Three years on, Zaab looks a little different than when it first opened in 2016. Gone are the corrugated iron panels and the hanging beer signs that gave it that backpacker bar vibe. The wooden bar is now a sleek copper finish and the stools so reminiscent of street food stalls have been replaced by more comfortable plush grey chairs. It's still definitely Asian-influenced but a bit more Braddon, still a little grungy but a lot more refined these days.
On a cold Canberra night, it's warm and welcoming behind the heavy wooden door. The comforting smell of steamed rice and Asian herbs linger in the air. Zaab is busy even early on a weekday night; families are huddled around tables that are overflowing with food and friends catch up for a drink at the along the bar.
Cocktails dominate the drinks menu, negronis in particular. There are four seasonal ones on offer, and while the winter spice and autumn smoked negroni sound grand, they're probably not great choices for me as the designated driver. There's also a short offering of wines - three each in white and red - and a good mix of Asian and craft beers to choose from.
The food is Lao-Thai and there's a distinct focus on traditional, family-friendly style fare. The prices seem very fair here, with nothing more than $28. For those with decision paralysis, there are also two banquet options - Zaab classic $49 and Zaab ultimate experience $59.
With seven sections on the menu, we're a little overwhelmed by the choices. It's hard to know how big the dishes are or how many dishes to order with menu sections that offer no indication of size. The waiter makes a few suggestions, and we run with them.
Son-in-law eggs ($10) are a good start - deep fried and with still runny yolks. The tamarind dressing borders on the sweet, but that could just be personal preference.
The Lao sausages ($16) are excellent. A traditionally fermented sausage filled with lemongrass and studded with chunks of fat, it's herby, spicy and very moreish. The side of chilli, shredded ginger and peanuts add freshness and crunch. There's a lot to be said for authentic, home-style food from this region and this doesn't disappoint. It takes me right back to being in Asia where I ate my weight in these.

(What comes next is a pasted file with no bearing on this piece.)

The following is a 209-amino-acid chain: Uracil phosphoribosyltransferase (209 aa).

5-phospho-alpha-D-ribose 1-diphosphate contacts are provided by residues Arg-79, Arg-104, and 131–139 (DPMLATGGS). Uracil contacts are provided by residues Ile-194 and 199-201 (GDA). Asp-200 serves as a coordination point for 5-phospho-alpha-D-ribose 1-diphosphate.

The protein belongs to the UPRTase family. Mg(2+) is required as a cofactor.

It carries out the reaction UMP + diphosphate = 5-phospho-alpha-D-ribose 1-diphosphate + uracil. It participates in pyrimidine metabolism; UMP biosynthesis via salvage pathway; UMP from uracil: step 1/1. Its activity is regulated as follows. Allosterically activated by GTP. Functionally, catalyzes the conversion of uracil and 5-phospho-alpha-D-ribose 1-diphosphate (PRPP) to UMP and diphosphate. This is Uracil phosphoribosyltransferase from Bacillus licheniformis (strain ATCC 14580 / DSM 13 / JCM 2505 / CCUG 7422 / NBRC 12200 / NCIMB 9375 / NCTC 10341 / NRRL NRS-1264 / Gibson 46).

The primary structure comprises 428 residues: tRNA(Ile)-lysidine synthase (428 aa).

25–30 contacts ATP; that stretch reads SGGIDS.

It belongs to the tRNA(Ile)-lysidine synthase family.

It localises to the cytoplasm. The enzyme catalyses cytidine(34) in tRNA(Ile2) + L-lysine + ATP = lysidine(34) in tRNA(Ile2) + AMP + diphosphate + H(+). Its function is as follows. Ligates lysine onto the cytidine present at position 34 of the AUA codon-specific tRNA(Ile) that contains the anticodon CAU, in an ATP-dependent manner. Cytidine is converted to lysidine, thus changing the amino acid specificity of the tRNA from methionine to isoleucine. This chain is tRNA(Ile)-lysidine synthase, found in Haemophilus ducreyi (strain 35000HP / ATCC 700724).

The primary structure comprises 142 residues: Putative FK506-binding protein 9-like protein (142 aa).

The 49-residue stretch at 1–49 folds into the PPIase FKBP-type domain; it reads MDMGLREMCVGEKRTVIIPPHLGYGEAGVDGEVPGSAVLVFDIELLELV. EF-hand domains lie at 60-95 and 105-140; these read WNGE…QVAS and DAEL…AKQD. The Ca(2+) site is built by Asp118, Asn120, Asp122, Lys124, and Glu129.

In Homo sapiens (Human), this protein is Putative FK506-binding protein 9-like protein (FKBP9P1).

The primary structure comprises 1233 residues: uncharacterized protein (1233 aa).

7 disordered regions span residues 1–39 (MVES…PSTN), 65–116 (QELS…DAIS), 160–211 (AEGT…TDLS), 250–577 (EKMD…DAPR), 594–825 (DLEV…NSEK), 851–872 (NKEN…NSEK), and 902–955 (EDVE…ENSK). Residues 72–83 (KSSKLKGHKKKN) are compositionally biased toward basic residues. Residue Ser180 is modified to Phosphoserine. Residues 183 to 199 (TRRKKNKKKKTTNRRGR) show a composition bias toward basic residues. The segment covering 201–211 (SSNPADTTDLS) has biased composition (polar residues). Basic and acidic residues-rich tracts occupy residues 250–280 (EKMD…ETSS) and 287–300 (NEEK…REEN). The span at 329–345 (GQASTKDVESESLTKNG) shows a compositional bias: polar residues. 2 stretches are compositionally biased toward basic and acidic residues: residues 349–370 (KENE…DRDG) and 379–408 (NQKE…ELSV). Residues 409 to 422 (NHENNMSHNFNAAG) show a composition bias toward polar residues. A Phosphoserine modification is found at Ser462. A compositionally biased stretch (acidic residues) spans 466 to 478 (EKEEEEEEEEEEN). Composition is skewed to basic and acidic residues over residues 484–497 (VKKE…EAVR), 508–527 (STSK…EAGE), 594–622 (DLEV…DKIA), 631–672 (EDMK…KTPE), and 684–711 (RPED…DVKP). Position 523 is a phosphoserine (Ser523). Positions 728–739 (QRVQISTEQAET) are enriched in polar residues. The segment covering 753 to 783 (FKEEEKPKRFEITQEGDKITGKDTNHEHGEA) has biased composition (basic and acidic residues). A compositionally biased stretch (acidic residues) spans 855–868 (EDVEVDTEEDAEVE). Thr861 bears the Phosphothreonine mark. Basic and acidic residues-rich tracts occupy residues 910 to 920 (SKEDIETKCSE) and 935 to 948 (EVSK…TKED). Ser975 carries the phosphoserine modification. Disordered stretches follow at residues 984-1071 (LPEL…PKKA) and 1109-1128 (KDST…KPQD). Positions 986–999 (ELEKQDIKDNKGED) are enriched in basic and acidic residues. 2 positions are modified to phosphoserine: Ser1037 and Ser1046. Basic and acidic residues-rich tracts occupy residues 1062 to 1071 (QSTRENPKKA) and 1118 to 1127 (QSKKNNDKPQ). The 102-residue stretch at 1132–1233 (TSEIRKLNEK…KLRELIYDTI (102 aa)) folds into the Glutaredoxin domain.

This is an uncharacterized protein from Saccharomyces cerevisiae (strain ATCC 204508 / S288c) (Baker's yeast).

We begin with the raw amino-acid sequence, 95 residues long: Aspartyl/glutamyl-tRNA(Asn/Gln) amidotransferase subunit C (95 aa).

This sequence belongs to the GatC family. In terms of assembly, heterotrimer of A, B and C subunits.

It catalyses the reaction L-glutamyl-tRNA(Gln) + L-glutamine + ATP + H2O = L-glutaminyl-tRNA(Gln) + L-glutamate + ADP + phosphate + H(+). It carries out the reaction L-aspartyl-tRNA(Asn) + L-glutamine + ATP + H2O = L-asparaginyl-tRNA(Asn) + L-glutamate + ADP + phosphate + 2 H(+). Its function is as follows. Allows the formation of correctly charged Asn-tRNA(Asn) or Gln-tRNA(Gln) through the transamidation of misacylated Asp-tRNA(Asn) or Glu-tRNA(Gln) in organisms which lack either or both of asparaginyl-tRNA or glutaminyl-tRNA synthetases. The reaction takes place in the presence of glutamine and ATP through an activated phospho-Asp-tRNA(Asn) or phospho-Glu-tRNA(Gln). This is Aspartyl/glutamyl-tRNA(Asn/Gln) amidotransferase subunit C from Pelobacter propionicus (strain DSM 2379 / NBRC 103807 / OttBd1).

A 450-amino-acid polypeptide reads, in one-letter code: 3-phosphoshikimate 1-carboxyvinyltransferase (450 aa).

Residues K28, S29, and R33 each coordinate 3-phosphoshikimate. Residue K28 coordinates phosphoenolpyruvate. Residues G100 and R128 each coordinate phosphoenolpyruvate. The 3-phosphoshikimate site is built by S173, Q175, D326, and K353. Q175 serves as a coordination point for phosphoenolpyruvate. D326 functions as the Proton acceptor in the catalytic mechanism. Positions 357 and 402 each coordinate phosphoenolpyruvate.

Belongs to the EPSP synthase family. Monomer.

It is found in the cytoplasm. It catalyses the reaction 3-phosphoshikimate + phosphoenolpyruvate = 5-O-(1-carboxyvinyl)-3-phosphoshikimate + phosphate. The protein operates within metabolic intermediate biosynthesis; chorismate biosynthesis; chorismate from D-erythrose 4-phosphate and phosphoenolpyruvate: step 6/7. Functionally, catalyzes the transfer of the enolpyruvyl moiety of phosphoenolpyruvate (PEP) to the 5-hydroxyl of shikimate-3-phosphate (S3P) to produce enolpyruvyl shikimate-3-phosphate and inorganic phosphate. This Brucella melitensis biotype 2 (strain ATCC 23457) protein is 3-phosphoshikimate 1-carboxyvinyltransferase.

Somehow the curry soft shell crab ($25) manages to remain crispy under all the curry. The crab is topped with vegetables tossed in a semi dry curry sauce, spicy but not overly heavy on the chilli.
Even though I'm feeling rather full, the whole barramundi at the neighbouring table is quite the sight, deep fried and topped with mango and vegetables. I find myself with a pronounced case of food envy - you know when you wish you'd ordered what other diners have? I'm almost tempted to order one, but reason wins this time around.
Listed as a Zaab recommendation, the lemongrass and turmeric grilled charcoal chicken (half $18, whole $30) is served with tangy pickled vegetables, sweet chilli and a tangy green dipping sauce. The chicken is aromatic, well-cooked and with a good hit of spice.
Thai-style chargrilled steak or crying tiger on the menu ($16) is lightly seared and served carpaccio style. It's not quite there flavour-wise, missing the charcoal grill aroma that is the hallmark of this dish.
The only minor question mark of the night is the duck larb stack ($12). While it is interesting - layers of fried won ton skins alternating with tangy duck larb, it's not particularly well executed in this instance - the duck is a little gamey and not properly seasoned.
I can't help but be distracted by the sandy finish on the individual share plates. It makes for a slightly jarring eating experience, the grating sound of cutlery moving across the plate punctuating the conversation.
Service is also a little slow with only two people on the floor. It's not that we feel neglected but while the wait staff are quick to top up wine glasses, we have to constantly ask the wait staff when we want to order, when we would like to see dessert menus and when we would like to get the bill.
Simple but elegant, the rose and coconut panna cotta ($12) is light with clean, bright flavours. It's not a panna cotta exactly, more of a lightly set jelly in two layers - on the bottom young coconut, and on the top coconut cream and rose. It's texturally accentuated by little pieces of coconut, and freeze-dried raspberries add a welcome tartness.
Zaab knows that it doesn't need to try to reinvent the wheel, and that's a good thing. It's well-priced, traditional Lao-Thai cooking - better than your average cheap and cheerful joint and the polished, trendy setting is a nice bonus. It's family-friendly, casual and authentic, a welcome addition to the Braddon dining scene that is sometimes perhaps just a little too happening for a lazy night out.
Address: 2/9 Lonsdale Street, Braddon
Phone: 6156 5638
Owner: Becky Khanthavongsa
Chefs: Sangkeo Khanthavongsa and Ton Supwanakit
Hours: 5pm-late, seven days
Wheelchair access: Yes
Vegetarian: A few good options
Noise: Not a problem